LONDON — Jose Mourinho seems to have found the 30-hour day.
How else can the brilliant coach, who has made Chelsea nearly unbeatable, find the time to think of new ways to wind-up opposing managers, accuse referees of perceived mistakes or blame Sky Sports for getting Michael Essien banned?
You would think keeping Chelsea at the top of the Premiership and planning to conquer Europe would be more than enough to occupy Mourinho’s schedule.
He also appears to devote time and energy in making an art form of being sour, insensitive, insulting and charmless and, while most managers can be bad losers, the Portuguese man o’war is also a bad winner.
Mourinho has turned his attention from Sir Alex Ferguson to Arsene Wenger this year.
The Chelsea manager’s style is to praise someone — “a brilliant manager . . . a fine referee” — but you know it is the calm before the critical storm.
The Arsenal manager has been in Mourinho’s sights for most of 2005 and the worrying aspect of his battle against Wenger and the world is that the Chelsea manager seems not to care one iota about what he says or any subsequent punishment.
From his viewpoint perhaps there is method in his verbal madness.
Chelsea won the Premiership and League Cup last season and their name is as good as on this season’s title, too.
So what if he picks up the occasional fine (a few grand is loose change to a multimillionaire) or touchline ban?
Such things are a small price to pay if you win things.
Where Wenger likes romance and beauty to go with success, Mourinho’s vision is more blinkered.
His Chelsea team is built on a Fort Knox defense and a midfield triangle of Frank Lampard, Claude Makelele and Michael Essien, which is power personified.
Wenger also knows how to charm the media, probably because he is a charming man, whereas, Mourinho rarely smiles, is confrontational and if the media upsets him, the rattle is thrown out of the pram and he refuses to speak to the press.
Mourinho has asked why Wenger and Arsenal receive better newspaper coverage than Chelsea. The question suggests a jealousy, because the red corner of London is still more loved than the blue corner, which maybe why Wenger has been Mourinho’s target this year.
Mourinho called Wenger “a voyeur” a few months ago, while last weekend the pair was involved in a spat that would not have been out of place in a school playground.
After their 2-0 win at Arsenal last Sunday, Mourinho did not shake hands with Wenger — “is it important?” asked Mourinho, and as the answer is so obviously “yes” it said much about the Portuguese that he should even pose the question.
It later emerged that Mourinho was upset because he thought Wenger had ignored him before the match, the Chelsea manager further angered when his counterpart did not apparently go down on his knees and thank him for the Christmas card with a personally written message.
Mourinho refused to speak to Sky Sports after the match at Highbury because, in his mind, they were responsible for influencing UEFA, whose control and disciplinary body had given a two-game suspension to Essien for his potentially leg-breaking tackle on Dietmar Hamann.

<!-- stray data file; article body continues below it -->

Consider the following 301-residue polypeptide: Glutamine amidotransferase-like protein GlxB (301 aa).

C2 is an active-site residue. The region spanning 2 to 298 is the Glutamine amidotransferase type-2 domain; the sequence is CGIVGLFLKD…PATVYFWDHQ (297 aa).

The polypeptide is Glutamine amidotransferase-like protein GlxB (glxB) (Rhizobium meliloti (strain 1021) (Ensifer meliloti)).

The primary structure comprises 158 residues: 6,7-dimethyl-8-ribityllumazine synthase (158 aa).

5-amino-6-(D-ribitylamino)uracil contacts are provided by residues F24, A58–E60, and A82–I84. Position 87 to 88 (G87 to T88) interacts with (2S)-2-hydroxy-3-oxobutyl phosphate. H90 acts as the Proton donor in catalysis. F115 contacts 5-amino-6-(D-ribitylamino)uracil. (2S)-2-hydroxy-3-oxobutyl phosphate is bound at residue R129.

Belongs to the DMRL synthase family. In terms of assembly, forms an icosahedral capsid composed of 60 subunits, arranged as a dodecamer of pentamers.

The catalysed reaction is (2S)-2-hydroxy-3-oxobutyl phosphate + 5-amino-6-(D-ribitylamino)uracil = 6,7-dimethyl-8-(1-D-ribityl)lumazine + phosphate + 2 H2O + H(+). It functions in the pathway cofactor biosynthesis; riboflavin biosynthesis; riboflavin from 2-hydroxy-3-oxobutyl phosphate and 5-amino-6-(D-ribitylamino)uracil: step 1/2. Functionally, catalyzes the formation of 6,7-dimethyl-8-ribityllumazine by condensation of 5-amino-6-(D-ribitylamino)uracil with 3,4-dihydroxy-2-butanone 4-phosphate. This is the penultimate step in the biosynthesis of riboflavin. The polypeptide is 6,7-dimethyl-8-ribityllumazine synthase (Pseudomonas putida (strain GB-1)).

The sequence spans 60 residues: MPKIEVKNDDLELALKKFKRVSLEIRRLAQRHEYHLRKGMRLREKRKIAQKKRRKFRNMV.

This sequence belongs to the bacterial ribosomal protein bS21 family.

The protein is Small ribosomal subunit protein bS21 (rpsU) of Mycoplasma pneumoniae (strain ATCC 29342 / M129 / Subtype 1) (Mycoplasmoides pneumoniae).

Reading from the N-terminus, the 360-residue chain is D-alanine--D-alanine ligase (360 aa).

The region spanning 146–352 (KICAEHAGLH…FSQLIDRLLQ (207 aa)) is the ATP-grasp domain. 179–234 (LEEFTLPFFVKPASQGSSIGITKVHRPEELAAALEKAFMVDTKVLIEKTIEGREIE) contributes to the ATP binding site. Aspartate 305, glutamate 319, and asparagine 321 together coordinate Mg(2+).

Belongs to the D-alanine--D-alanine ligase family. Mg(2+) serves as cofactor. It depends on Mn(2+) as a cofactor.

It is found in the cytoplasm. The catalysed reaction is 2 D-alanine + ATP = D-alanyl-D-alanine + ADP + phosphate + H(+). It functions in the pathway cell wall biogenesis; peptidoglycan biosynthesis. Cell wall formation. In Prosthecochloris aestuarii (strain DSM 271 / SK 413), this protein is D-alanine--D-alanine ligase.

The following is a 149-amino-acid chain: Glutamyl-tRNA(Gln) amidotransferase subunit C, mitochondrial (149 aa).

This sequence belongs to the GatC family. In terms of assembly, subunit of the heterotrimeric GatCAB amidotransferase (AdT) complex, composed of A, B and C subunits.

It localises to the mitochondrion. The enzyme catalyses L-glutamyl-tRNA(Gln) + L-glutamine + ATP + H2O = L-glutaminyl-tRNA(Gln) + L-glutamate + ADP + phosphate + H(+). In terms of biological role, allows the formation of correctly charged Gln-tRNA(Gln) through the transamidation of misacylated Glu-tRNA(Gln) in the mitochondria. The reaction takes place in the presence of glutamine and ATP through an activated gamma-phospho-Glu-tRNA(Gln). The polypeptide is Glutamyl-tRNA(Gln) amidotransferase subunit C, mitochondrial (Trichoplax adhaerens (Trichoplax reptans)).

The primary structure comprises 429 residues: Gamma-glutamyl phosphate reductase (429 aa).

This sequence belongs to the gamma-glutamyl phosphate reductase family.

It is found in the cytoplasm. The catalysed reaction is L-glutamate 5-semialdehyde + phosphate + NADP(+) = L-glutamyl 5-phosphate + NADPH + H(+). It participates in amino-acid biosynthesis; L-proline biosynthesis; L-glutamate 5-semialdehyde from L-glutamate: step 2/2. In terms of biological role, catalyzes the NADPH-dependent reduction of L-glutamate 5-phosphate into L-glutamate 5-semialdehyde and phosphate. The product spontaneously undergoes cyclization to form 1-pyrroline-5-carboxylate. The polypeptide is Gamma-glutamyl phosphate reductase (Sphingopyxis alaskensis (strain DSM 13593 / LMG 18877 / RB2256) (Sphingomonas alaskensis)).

“They love you in Barcelona,” said Mourinho to the Sky team — the Ghana international will be suspended for the two Champions League ties against Barca.
Does he seriously believe that UEFA’s disciplinary officers, who reside in countries such as Austria, Hungary and Luxembourg, are glued to their sets watching Sky Sports News?
Obviously, he does.
And the fact that, had Essien not launched himself at the Liverpool player, there would have been no footage to show was incidental.
Sky merely broadcast a horrendous tackle, and had one of Mourinho’s players been the victim rather than the perpetrator, heaven knows how the Portuguese would have reacted.
Given the bottomless financial pit that Roman Abramovich supplies, there will always be jealousy of Chelsea’s vast spending power from others. At the same time Mourinho has the intelligence and eloquence to influence people and make friends, but he has chosen to take on the world rather than befriend it.
His headline-grabbing excesses also take the attention from a fabulous side that is rewriting the record books.
A man who preaches team ethic does much to ensure only one person is in the limelight, and the negative publicity Mourinho attracts inevitably means the side is similarly unloved.
Ferguson and Wenger can be spiky, too, but they have never quite adopted the siege mentality of Mourinho. All three are truly outstanding managers, with Wenger not able to claim greatness until he wins the Champions League as Ferguson and Mourinho have.
Yet it is impossible to imagine the Scot or Frenchman behaving as Mourinho has, not least with his unfounded allegations last season regarding Anders Frisk, which saw the Swedish referee retire prematurely in the wake of death threats to his family.
In defeat or victory, Mourinho invariably has a verbal hand grenade ready.
When Liverpool beat Chelsea 1-0 at Anfield in the Champions League semifinal last season, Mourinho claimed the ball wasn’t over the line for the decisive goal, yet had the goal not stood, goalkeeper Petr Cech would surely have been sent off for a foul on Luis Garcia and a penalty awarded.
That, however, was conveniently overlooked in the vineyard of sour grapes that followed Chelsea’s defeat, along with the fact the Blues failed to score in 180 minutes over the two legs.
Mourinho will not change in 2006, because he can see no wrong in what he says or does. He also does not give two hoots what anyone thinks of him.
“It is important to have an opinion, and not be afraid to express it, knowing you will be criticized for it,” he said.
Many would add that such opinions should not be so one-eyed, cynical and, when it comes to talking about the laws of the game, lacking of knowledge on the subject.
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